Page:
|Publication number||US3654537 A|
|Publication date||Apr 4, 1972|
|Filing date||Apr 29, 1970|
|Priority date||Apr 29, 1970|
|Also published as||DE2120816A1, US3878450, US4050004|
|Publication number||US 3654537 A, US 3654537A, US-A-3654537, US3654537 A, US3654537A|
|Inventors||David W Coffey|
|Original Assignee||Westinghouse Electric Corp|
|Export Citation||BiBTeX, EndNote, RefMan|
|Patent Citations (2), Referenced by (24), Classifications (36)|
|External Links: USPTO, USPTO Assignment, Espacenet|
United States Patent 3,654,537 Coffey 1 A r. 4, 1972  HIGH EFFICIENCY POWER SUPPLY 1 References Cited FOR CHARGING CAPACITORS IN UNITED STATES PATENTS STEPS 3,529,228 9/1970 Cordy ..320/1  Inventor: David W. Coffey, Westminster, Md. 2,507,022 5/1950 Languepin ..320/] X  Assignee: Westinghouse Electric Corporation, Pitt- Primary Examiner Bemard Konick sburgh Assistant Examiner-Stuart l-lecker  Filed: Apr. 29, 1970 Attorney-F. H. Henson, E. P. Klipfel and D. Schron A system for direct current resonant charging of capacitors in  US. Cl ..320/l, 307/54, 307/83, which the size and weight of the power Supply and an induc 5 l 1 Cl H 307/109 tive choke for limiting surge currents can be materially g i g E reduced by charging the capacitor in successive steps, each of l v e o are 2 1 8 a higher voltage level than the preceding step. This reduces the current surge from the supply during each step and also reduces the size of the required choke.
5 Claims, 4 Drawing Figures 32 v 4 62 I ee i l 227 2 74 L a s w 24 34 641 PULSE 66 DISCHARGE GENERATOR ,4 5Q [58 A NETWORK I S C RONIZING YN H 76 cmcun Patented April 4, 1972 3,654,537
2 Sheets-Sheet 1 F19 Prior 4/) I -l2 H4 X [20 lot: DISCHARGE I NETWORK as w 22 262 74 I 1: 11 Fly 2 24 342 PULSE 66 I DISCHARGE GENERATOR [58 L NETWORK 76 SYNCHRONIZING CIRCUIT 7 Fig.3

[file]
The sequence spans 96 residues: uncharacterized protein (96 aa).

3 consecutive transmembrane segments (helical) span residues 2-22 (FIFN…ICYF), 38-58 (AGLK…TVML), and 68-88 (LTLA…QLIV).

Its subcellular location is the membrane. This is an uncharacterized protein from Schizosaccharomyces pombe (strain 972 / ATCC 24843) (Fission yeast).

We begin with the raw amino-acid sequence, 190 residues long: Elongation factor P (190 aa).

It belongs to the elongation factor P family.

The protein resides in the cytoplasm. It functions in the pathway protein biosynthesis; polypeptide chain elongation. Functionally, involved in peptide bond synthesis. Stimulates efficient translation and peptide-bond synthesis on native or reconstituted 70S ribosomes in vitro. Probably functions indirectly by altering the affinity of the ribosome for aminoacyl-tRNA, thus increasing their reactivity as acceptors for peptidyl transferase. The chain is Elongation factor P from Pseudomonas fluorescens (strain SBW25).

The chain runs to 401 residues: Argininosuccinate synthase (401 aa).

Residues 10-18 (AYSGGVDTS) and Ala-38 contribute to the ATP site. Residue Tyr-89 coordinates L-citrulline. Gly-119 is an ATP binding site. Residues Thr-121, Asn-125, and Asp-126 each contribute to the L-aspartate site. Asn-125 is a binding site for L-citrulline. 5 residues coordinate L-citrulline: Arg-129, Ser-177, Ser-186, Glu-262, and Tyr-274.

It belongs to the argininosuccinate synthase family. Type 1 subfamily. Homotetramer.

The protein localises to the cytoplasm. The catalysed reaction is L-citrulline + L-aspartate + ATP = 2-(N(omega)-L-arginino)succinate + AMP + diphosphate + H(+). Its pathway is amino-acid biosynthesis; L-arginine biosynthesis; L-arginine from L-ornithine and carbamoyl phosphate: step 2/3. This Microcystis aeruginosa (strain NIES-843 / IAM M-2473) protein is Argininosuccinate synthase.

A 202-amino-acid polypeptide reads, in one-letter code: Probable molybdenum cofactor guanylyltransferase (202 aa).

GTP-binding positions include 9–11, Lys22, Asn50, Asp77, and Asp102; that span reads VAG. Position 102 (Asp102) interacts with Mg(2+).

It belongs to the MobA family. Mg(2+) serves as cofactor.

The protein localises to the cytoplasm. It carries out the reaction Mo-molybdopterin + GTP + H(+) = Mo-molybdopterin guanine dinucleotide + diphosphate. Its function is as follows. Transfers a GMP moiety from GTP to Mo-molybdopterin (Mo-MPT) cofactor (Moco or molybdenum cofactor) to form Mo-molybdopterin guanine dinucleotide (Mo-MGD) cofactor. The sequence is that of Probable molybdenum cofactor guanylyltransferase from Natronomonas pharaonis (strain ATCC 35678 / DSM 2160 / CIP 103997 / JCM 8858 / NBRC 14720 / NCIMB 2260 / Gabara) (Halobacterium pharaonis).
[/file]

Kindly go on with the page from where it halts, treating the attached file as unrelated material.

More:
; lapping relationship whereby HIGH EFFICIENCY POWER SUPPLY FOR CHARGING CAPACITORS IN STEPS BACKGROUND OF THE INVENTION While not limited thereto, the present invention is particularly adapted for use in charging energy storage capacitors, such as those used to fire a flash tube surrounding a solid-state laser rod. In a typical application of this type, the capacitor must be charged at a rate of about pulses per second to an energy level of 10 to 30 joules. This ordinarily requires a large and heavy power supply; and in order to prevent excessive current surges, an inductive choke must be included in the charging circuit. This choke is also large and, of necessity, heavy. As a result of the weight of the components, such systems are not desirable for use in airborne applications. In addition, systems of this type exhibit high RMS to average current ratios. Such ratios are disadvantageous when using batteries as the primary energy source.
SUMMARY OF THE INVENTION In accordance with the present invention, the size and weight of the components utilized to charge energy storage capacitors is reduced by charging the capacitor in successive steps, each of a higher voltage level than the preceding step. In the embodiment of the invention shown herein, this is accomplished by chopping direct current from a power supply and by transmitting the chopped current through a transformer provided with a plurality of secondary windings, each having a number of turns different than the other secondary windings. In this manner, voltages of different magnitudes can be made to appear across the respective secondary windings. Switch means, preferably transistor switches coupled to a synchronizing firing circuit, connect the respective secondary windings across said capacitor in sequence whereby the voltage cross the capacitor will rise in steps. In this manner, the size and weight of the power supply and inductive choke used in the system can be materially reduced since the current surge, during each step of the charging process, is relatively small.